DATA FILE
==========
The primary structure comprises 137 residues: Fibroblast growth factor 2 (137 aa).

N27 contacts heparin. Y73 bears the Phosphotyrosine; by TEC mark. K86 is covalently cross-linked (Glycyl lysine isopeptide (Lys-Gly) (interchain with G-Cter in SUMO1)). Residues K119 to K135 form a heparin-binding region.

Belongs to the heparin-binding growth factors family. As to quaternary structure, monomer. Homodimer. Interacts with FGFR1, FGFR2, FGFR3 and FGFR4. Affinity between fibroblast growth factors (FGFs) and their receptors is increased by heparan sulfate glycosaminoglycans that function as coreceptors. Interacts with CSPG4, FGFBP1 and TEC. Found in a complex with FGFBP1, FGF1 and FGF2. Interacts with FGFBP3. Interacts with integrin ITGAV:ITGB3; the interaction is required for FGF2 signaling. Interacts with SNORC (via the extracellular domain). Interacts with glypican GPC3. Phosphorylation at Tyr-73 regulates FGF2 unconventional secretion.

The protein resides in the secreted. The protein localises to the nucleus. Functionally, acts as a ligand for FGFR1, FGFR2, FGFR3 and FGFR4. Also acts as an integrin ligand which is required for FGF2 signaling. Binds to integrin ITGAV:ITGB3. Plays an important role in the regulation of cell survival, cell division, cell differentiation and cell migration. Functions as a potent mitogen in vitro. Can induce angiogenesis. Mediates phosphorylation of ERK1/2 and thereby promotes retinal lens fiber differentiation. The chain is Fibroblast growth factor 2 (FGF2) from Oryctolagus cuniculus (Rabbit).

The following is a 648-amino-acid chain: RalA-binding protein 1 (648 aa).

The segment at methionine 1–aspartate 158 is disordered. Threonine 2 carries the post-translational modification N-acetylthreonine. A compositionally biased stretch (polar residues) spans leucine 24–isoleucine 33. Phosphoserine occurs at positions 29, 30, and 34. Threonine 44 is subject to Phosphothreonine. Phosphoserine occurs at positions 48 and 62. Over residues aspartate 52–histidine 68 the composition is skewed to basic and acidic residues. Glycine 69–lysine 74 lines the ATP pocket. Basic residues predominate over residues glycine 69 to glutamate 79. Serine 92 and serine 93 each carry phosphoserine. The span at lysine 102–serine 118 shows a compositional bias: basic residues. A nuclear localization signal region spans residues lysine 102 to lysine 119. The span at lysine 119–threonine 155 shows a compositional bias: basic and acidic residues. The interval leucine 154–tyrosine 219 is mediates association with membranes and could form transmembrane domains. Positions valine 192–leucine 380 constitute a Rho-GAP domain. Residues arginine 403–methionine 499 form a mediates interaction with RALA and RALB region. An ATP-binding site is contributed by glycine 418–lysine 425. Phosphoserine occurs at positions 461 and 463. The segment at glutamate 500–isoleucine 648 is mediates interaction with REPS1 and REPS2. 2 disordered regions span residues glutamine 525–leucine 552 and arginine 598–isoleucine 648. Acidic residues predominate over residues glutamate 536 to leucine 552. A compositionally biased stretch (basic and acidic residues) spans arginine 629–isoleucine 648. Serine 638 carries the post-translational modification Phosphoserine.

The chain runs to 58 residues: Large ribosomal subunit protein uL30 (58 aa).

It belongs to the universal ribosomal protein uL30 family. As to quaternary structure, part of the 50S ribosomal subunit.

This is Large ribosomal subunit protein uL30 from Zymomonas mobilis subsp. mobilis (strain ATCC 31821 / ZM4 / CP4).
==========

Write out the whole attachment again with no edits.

The primary structure comprises 137 residues: Fibroblast growth factor 2 (137 aa).

N27 contacts heparin. Y73 bears the Phosphotyrosine; by TEC mark. K86 is covalently cross-linked (Glycyl lysine isopeptide (Lys-Gly) (interchain with G-Cter in SUMO1)). Residues K119 to K135 form a heparin-binding region.

Belongs to the heparin-binding growth factors family. As to quaternary structure, monomer. Homodimer. Interacts with FGFR1, FGFR2, FGFR3 and FGFR4. Affinity between fibroblast growth factors (FGFs) and their receptors is increased by heparan sulfate glycosaminoglycans that function as coreceptors. Interacts with CSPG4, FGFBP1 and TEC. Found in a complex with FGFBP1, FGF1 and FGF2. Interacts with FGFBP3. Interacts with integrin ITGAV:ITGB3; the interaction is required for FGF2 signaling. Interacts with SNORC (via the extracellular domain). Interacts with glypican GPC3. Phosphorylation at Tyr-73 regulates FGF2 unconventional secretion.

The protein resides in the secreted. The protein localises to the nucleus. Functionally, acts as a ligand for FGFR1, FGFR2, FGFR3 and FGFR4. Also acts as an integrin ligand which is required for FGF2 signaling. Binds to integrin ITGAV:ITGB3. Plays an important role in the regulation of cell survival, cell division, cell differentiation and cell migration. Functions as a potent mitogen in vitro. Can induce angiogenesis. Mediates phosphorylation of ERK1/2 and thereby promotes retinal lens fiber differentiation. The chain is Fibroblast growth factor 2 (FGF2) from Oryctolagus cuniculus (Rabbit).

The following is a 648-amino-acid chain: RalA-binding protein 1 (648 aa).

The segment at methionine 1–aspartate 158 is disordered. Threonine 2 carries the post-translational modification N-acetylthreonine. A compositionally biased stretch (polar residues) spans leucine 24–isoleucine 33. Phosphoserine occurs at positions 29, 30, and 34. Threonine 44 is subject to Phosphothreonine. Phosphoserine occurs at positions 48 and 62. Over residues aspartate 52–histidine 68 the composition is skewed to basic and acidic residues. Glycine 69–lysine 74 lines the ATP pocket. Basic residues predominate over residues glycine 69 to glutamate 79. Serine 92 and serine 93 each carry phosphoserine. The span at lysine 102–serine 118 shows a compositional bias: basic residues. A nuclear localization signal region spans residues lysine 102 to lysine 119. The span at lysine 119–threonine 155 shows a compositional bias: basic and acidic residues. The interval leucine 154–tyrosine 219 is mediates association with membranes and could form transmembrane domains. Positions valine 192–leucine 380 constitute a Rho-GAP domain. Residues arginine 403–methionine 499 form a mediates interaction with RALA and RALB region. An ATP-binding site is contributed by glycine 418–lysine 425. Phosphoserine occurs at positions 461 and 463. The segment at glutamate 500–isoleucine 648 is mediates interaction with REPS1 and REPS2. 2 disordered regions span residues glutamine 525–leucine 552 and arginine 598–isoleucine 648. Acidic residues predominate over residues glutamate 536 to leucine 552. A compositionally biased stretch (basic and acidic residues) spans arginine 629–isoleucine 648. Serine 638 carries the post-translational modification Phosphoserine.

The chain runs to 58 residues: Large ribosomal subunit protein uL30 (58 aa).

It belongs to the universal ribosomal protein uL30 family. As to quaternary structure, part of the 50S ribosomal subunit.

This is Large ribosomal subunit protein uL30 from Zymomonas mobilis subsp. mobilis (strain ATCC 31821 / ZM4 / CP4).